"There's a lower age limit, we're taking it down to 14, and singing groups can enter the show. So when we created the show in the first place, we kind of sort of in our mind, it was like a David vs. Goliath potential final where a 16-year-old could be competing with a 35-year-old."
"Does Idol now become your competition?" asked Winfrey.
"Yes. But everything's our competition," responded Cowell, specifically citing ABC's Dancing with the Stars, which has managed to beat American Idol in the weekly viewership ratings several times this spring (Idol is still well ahead in the 2009-2010 season's overall viewership averages, averaging 25.2 million viewers to Dancing's 19.7 million).
"Whatever is popular is your competition. I've gone into this new show with just that one thought in my mind, which is if you make a great show and nobody likes it, there's nothing I can do about that. If you make a bad show it deserves to fail. That's the only way I can approach it. I'm taking anything for granted. I will work my butt of to make it as good as possible."
In addition, Cowell said he doesn't have the time to think about American Idol as competition.
"I have to not even think about that for a moment. What I have to do with the new show is to make the show I'd like to watch," he explained. "I promise you that's how I'm approaching it, which is all the things I'd like to see on a talent show. I'm going to try and make it happen."
While Cowell acknowledged that he's been at the center of a "lot of controversy" since American Idol premiered nearly eight years ago, he said the general public has also come to appreciate his insight.
"Within it all, I do trust my judgement as somebody who can spot a potential star," he said. "I do trust the fact that most people who I've met, they're very, very nice to me. What most people say is, 'You kind of say what I'm thinking."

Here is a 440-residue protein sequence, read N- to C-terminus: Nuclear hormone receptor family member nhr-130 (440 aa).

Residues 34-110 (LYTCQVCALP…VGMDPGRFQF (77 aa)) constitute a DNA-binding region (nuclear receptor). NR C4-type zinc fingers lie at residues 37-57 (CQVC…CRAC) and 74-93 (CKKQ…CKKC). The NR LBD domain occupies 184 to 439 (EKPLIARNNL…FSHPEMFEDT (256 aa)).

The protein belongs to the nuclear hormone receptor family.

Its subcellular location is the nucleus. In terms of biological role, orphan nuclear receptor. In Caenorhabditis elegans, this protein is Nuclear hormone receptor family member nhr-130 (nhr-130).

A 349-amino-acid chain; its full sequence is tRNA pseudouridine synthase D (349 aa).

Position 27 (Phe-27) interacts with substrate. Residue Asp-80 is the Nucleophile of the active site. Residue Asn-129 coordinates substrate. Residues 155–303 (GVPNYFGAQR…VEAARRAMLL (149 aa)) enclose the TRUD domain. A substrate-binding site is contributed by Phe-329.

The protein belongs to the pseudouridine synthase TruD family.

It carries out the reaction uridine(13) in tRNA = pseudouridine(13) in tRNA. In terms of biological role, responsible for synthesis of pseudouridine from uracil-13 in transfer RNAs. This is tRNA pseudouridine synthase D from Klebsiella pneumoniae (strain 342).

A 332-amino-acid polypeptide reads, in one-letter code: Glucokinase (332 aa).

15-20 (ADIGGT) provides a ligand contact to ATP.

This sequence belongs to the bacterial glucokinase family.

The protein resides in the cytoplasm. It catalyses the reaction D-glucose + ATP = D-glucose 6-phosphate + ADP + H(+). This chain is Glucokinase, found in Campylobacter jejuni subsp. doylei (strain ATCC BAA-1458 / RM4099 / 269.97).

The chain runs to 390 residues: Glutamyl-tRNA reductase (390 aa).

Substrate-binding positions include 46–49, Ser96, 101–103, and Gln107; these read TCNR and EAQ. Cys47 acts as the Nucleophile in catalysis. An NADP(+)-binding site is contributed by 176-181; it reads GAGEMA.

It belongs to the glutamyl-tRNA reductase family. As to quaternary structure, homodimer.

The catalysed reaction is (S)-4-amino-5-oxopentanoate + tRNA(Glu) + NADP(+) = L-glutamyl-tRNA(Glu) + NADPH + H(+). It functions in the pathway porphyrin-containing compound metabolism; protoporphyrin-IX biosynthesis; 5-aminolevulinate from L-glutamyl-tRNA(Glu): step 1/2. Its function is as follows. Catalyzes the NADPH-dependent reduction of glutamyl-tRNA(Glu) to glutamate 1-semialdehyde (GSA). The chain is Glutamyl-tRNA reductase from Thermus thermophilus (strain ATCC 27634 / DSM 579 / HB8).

One of the main reasons Cowell said he enjoys working on shows like American Idol and The X Factor is because it gives him an opportunity to spot those potential stars and help them succeed.
"If these people hadn't succeeded, what we did would have been a complete waste of time," he said. "It reminds me why we make these shows in the first place. Yeah, for ratings, for money -- everything is fantastic. But if you're not doing what you set out to do or actually promised, then you have failed."
The "best two examples" Cowell could think of as potential stars he helped unleash on America were third-season Idol winner Fantasia Barrino and fourth-season Idol winner Carrie Underwood.
"I don't know how I would define it looking back other than it's somebody that stands out in the crowd," he said, reflecting on those seasons.
"With Carrie, I can actually remember, it was almost as if the whole cast was in black and white. Only one person walked in in color. That's how clear it was to me that day she walked in. This girl knew what she wanted, luckily we spotted it."
Cowell added that what made Barrino a star was what she "had been through in her life."
"I made her the most likable contestant I've ever met," he said. "When you've got that massive likability thing going on, particularly in a competition like Idol, that carries you an awful long way. And she had this amazing ability to not be afraid of being emotional."
In addition to helping potential stars succeed, Cowell said he likes the buzz that a show like American Idol creates.
"You want to be part of something that people are talking about," he told Winfrey.
"I love that feeling. I genuinely, genuinely love that feeling. You feel that you're making people excited, they're enjoying it or they're not enjoying it -- whatever. I like that."
As his own American Idol journey comes to an end, Cowell said he has "more good memories than anything else."
"The final night will be quite emotional," he said. "I probably will be a bit emotional. But I've had a great time."